There are certain places that cling to the soul like the morning dew glistening peaceably upon the loam of the earth. There are sites where the hand of history weighs heavily; I've felt its gravity when visiting places like Valley Forge, Gettysburg and Ground Zero in downtown Manhattan all of which forged a deadly and dramatic narrative from the collision of terrific and terrible human forces.

Nothing like that, of course, is remotely comparable to anything that has ever happened in our own hometown. But there are sites that have had an interesting, if not compelling history and have served to shape Floral Park. One of these sites is 15 Verbena Avenue, which rests in the shadow of both the oldest church in the village and its seat of government at Village Hall.

This location was once occupied with seven houses complete with yards, driveways and garages. Some time in the late 1950s the property had come to the attention of Century Theatre who expressed interest in developing the site for their corporate office. Century Theatre proposed to the Village Board a building that would be equipped with office space as well as a viewing room for motion pictures to be screened by high-powered executives before being placed on the theatre circuit.

In 1961, the Board of Trustees approved the construction of Century Theatre's flat roofed building with white glazed block. In order to build its corporate office and its accompanying parking lot, Century Theatre purchased the properties of all seven homes and effected the necessary zoning changes to proceed with the demolition of the homes and to construct a building with a modern architectural design described above.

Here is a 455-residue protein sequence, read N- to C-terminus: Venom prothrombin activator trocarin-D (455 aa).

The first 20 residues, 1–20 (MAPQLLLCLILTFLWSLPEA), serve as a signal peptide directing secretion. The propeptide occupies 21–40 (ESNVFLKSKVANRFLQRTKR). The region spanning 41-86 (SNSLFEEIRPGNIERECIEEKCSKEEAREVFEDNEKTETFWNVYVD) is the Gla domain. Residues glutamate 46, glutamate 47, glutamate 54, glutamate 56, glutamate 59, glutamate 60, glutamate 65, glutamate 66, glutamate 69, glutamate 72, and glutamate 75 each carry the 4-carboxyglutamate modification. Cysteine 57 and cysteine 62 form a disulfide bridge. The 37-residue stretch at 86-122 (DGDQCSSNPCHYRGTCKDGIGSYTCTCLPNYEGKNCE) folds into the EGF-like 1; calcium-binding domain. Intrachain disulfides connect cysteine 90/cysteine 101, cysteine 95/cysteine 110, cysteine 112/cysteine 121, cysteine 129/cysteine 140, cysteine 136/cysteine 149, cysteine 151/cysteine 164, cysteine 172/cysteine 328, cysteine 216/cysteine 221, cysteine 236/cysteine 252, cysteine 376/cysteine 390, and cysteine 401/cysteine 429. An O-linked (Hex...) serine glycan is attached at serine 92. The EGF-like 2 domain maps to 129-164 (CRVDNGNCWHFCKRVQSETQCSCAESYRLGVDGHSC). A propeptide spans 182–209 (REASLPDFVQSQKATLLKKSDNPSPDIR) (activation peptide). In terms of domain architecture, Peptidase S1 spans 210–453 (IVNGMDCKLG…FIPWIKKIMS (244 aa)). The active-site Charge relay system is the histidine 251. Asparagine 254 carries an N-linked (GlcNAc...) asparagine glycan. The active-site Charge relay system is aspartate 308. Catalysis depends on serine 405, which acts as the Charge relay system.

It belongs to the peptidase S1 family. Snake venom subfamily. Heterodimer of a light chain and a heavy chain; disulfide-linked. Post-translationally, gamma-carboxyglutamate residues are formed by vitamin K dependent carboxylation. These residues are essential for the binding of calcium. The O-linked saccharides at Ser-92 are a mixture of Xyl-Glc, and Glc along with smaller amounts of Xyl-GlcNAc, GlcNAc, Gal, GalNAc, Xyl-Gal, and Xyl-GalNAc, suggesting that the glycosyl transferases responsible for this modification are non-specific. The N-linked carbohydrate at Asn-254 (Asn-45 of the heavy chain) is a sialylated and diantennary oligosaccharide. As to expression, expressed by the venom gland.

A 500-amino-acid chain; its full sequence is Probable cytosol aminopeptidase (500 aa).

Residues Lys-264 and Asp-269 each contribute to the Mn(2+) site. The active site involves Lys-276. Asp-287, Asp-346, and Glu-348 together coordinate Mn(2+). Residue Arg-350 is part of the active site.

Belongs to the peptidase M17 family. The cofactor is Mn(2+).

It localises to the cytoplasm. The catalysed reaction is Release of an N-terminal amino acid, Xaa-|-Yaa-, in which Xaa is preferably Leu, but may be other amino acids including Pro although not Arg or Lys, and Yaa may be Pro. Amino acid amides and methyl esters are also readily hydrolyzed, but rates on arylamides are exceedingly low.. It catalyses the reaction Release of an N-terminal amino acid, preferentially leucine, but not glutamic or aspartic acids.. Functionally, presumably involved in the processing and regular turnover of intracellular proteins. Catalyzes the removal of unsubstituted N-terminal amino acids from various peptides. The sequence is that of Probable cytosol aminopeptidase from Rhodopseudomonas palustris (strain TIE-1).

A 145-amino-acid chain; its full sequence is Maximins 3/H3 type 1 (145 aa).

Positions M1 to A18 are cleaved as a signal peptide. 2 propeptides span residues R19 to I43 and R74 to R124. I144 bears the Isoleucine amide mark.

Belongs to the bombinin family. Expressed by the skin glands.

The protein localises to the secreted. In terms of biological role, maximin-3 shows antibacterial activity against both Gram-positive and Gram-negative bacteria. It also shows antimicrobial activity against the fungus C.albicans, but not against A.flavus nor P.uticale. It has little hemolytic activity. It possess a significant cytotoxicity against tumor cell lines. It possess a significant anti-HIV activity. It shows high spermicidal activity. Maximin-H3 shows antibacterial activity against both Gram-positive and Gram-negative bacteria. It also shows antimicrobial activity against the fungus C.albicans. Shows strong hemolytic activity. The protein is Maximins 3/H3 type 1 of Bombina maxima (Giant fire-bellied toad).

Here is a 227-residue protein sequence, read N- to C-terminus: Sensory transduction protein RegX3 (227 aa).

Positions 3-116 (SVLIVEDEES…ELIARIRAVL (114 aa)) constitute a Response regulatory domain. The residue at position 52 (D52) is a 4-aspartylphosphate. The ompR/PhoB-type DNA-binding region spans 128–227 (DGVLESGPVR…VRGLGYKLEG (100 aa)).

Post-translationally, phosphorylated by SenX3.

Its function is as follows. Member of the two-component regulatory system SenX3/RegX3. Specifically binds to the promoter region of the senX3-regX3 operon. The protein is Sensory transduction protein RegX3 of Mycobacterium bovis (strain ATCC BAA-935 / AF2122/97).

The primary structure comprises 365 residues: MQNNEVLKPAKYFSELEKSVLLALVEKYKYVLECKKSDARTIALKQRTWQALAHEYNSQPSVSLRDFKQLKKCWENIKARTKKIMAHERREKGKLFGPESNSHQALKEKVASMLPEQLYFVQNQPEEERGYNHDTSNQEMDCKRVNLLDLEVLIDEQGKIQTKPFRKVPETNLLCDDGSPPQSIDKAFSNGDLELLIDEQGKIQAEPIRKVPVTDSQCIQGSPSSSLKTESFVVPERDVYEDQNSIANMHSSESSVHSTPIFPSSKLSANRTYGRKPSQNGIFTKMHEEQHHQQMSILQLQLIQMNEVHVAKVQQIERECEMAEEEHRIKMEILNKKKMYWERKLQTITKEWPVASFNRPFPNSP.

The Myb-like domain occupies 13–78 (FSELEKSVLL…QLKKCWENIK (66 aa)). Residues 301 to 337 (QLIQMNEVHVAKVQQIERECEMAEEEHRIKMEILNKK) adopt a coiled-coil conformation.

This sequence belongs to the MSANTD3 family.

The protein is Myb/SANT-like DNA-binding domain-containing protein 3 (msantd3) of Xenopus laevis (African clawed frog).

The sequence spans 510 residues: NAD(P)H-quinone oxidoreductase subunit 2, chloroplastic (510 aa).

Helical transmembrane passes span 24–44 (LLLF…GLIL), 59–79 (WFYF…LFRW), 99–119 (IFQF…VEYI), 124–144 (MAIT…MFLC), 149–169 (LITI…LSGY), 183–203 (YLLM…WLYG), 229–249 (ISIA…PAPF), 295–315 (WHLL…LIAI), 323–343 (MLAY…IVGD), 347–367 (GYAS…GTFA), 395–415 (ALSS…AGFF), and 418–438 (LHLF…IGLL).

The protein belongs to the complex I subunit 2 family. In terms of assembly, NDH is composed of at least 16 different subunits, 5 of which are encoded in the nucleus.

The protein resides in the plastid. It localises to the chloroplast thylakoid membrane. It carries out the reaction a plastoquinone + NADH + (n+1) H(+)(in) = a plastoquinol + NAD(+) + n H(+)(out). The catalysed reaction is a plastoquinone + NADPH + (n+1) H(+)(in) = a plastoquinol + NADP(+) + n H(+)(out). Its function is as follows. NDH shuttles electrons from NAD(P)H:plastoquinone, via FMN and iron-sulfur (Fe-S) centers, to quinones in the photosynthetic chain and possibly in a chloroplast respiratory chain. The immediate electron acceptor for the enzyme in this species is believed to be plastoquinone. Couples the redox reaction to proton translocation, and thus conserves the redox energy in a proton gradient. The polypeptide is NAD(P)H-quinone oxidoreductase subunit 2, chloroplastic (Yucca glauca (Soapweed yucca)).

In the mid 1980s Coopers & Lybrand, an accounting firm took the property over. Various banks occupied the space where the current Chase Bank is located. The original bank was the Franklin National Bank and another long standing bank was the EAB.

It was, however, in the year 2003 when an application was presented to the Village's Building Department to construct an above ground three-story parking garage that the site, even more so than the demolition of the seven houses, came into the crosshairs of public controversy. The village board was required by law to hold a public hearing, which it did on Nov. 18, 2003. It would become a history-making event as the application before the board turned into the longest public hearing on record. While a couple of residents spoke of the need for parking to support the business community, the overwhelming sentiment was that an above ground three-story parking lot would be an insidious encroachment into a suburban community. The temper of the evening was such that many were under the mistaken impression that the village board was promoting this use for the property. While nothing could be further from the truth the site would, nonetheless, manifest itself into a volatile steam bath fraught with political coloration and dissent.